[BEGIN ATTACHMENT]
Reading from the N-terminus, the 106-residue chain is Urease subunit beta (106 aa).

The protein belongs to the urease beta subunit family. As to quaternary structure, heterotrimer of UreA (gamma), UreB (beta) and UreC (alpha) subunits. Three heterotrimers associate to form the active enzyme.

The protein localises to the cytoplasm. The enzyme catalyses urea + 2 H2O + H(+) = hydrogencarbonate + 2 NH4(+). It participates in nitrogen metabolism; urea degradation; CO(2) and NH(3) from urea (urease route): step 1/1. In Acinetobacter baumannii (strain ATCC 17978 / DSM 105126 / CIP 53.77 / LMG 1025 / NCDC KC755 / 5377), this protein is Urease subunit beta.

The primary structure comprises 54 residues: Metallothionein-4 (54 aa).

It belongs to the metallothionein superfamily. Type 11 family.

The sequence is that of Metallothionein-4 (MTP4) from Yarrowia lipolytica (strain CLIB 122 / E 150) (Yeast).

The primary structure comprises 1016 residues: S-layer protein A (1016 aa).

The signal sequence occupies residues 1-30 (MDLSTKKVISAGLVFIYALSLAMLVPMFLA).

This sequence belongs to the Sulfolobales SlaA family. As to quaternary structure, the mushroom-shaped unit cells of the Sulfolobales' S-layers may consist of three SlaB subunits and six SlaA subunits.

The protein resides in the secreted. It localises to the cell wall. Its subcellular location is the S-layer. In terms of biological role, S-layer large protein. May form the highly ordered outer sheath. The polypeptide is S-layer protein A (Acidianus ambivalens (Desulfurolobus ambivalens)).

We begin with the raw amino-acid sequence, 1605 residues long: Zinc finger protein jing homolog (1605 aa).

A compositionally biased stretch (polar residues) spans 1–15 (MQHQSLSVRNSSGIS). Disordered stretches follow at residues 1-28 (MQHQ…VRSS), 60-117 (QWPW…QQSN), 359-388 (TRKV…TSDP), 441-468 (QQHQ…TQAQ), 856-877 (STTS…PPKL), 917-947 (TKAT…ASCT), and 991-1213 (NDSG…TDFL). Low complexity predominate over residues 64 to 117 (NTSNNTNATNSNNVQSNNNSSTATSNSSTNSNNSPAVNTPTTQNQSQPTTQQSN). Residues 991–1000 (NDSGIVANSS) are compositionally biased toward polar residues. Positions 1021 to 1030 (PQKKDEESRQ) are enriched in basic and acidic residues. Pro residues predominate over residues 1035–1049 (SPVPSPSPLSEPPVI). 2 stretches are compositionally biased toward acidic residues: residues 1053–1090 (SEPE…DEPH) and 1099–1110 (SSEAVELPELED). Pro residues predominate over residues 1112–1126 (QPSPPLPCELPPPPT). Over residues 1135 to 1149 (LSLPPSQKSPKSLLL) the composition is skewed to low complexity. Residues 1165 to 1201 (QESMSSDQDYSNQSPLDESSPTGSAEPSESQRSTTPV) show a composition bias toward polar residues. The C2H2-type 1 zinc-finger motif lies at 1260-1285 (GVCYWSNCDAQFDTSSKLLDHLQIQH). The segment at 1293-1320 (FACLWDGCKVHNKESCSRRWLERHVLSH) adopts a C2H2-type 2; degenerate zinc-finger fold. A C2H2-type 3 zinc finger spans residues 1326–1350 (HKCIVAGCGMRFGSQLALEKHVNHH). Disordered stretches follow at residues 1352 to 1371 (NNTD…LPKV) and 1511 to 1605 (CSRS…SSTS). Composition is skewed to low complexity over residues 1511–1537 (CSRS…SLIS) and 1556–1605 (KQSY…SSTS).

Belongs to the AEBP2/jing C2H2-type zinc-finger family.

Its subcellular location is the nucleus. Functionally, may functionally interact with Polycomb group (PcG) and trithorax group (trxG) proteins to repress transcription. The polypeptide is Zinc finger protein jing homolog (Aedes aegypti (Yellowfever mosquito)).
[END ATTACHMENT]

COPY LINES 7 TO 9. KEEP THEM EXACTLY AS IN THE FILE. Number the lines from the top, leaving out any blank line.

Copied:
The primary structure comprises 1016 residues: S-layer protein A (1016 aa).

The signal sequence occupies residues 1-30 (MDLSTKKVISAGLVFIYALSLAMLVPMFLA).

This sequence belongs to the Sulfolobales SlaA family. As to quaternary structure, the mushroom-shaped unit cells of the Sulfolobales' S-layers may consist of three SlaB subunits and six SlaA subunits.